In vivo noninvasive microscopy of human leucocytes

Matan M. Winer, Adel Zeidan, Daniella Yeheskely-Hayon, Lior Golan, Limor Minai, Eldad J. Dann, Dvir Yelin

Research output: Contribution to journalArticlepeer-review


Leucocytes play a key role in our immune system, protecting the body against infections using a wide range of biological mechanisms. Effective imaging and identification of leucocytes within the blood stream in patients is challenging, however, because of their low volume fraction in the blood, the high tissue scattering and the rapid blood flow. Spectrally encoded flow cytometry (SEFC) has recently been demonstrated effective for label-free high-resolution in vivo imaging of blood cells using an optical probe that does not require mechanical scanning. Here, we use SEFC to noninvasively image leucocytes at different imaging depths within small vessels in human volunteers, and identify visual differences in cell brightness and nuclei shapes, that would help distinguish between the two most abundant leucocyte types. The observed differences match the in vitro characteristics of isolated granulocytes and mononuclear cells. The results prove the potential of the system for conducting differential leucocyte count and as an effective research tool for studying the function and distribution of leucocytes in humans.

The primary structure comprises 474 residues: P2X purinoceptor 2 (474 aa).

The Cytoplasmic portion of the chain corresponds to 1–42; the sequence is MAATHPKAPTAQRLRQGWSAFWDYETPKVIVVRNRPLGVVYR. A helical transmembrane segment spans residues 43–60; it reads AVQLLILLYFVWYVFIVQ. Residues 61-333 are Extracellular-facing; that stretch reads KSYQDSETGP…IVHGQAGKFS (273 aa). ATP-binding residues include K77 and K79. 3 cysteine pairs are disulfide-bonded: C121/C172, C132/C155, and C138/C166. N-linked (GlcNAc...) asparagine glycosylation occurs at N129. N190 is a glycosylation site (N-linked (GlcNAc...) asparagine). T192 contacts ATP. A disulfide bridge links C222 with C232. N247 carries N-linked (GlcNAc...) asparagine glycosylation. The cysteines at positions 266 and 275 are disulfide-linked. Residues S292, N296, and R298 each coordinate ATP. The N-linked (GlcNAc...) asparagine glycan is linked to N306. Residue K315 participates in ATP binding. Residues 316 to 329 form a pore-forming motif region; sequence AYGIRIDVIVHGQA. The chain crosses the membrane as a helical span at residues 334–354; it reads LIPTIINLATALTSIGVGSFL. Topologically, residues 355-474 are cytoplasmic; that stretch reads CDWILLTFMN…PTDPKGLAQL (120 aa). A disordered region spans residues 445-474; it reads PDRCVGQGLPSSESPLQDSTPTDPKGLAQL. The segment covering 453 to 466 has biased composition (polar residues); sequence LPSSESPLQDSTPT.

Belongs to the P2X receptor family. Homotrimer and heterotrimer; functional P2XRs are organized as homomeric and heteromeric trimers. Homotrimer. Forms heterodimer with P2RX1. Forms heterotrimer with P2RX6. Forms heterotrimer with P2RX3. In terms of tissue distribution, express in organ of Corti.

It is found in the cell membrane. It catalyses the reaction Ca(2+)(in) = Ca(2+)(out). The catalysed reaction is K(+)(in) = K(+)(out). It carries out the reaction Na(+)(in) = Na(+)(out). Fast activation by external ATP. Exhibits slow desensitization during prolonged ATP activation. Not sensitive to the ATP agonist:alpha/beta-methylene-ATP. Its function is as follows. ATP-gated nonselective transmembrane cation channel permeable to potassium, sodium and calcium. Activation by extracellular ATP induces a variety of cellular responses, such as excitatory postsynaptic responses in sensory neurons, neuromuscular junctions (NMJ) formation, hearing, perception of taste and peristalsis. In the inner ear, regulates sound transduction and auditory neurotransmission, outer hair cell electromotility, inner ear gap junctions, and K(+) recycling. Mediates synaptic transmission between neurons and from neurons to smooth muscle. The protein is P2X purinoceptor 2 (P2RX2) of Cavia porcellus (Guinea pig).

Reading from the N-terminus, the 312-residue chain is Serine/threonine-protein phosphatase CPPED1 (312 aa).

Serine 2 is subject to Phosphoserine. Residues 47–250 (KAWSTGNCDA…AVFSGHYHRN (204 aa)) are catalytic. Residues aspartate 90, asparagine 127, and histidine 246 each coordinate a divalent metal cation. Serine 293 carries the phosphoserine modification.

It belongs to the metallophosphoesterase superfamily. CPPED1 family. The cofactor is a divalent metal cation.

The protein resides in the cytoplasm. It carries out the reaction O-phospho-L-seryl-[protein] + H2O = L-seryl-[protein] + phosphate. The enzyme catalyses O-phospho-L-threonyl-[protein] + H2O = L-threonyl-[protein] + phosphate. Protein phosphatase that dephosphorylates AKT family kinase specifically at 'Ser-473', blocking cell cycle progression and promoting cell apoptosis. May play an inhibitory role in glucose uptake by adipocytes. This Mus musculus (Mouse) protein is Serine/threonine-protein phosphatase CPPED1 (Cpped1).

Original languageEnglish
Article number13031
JournalScientific Reports
Issue number1
StatePublished - 1 Dec 2017

All Science Journal Classification (ASJC) codes

  • General


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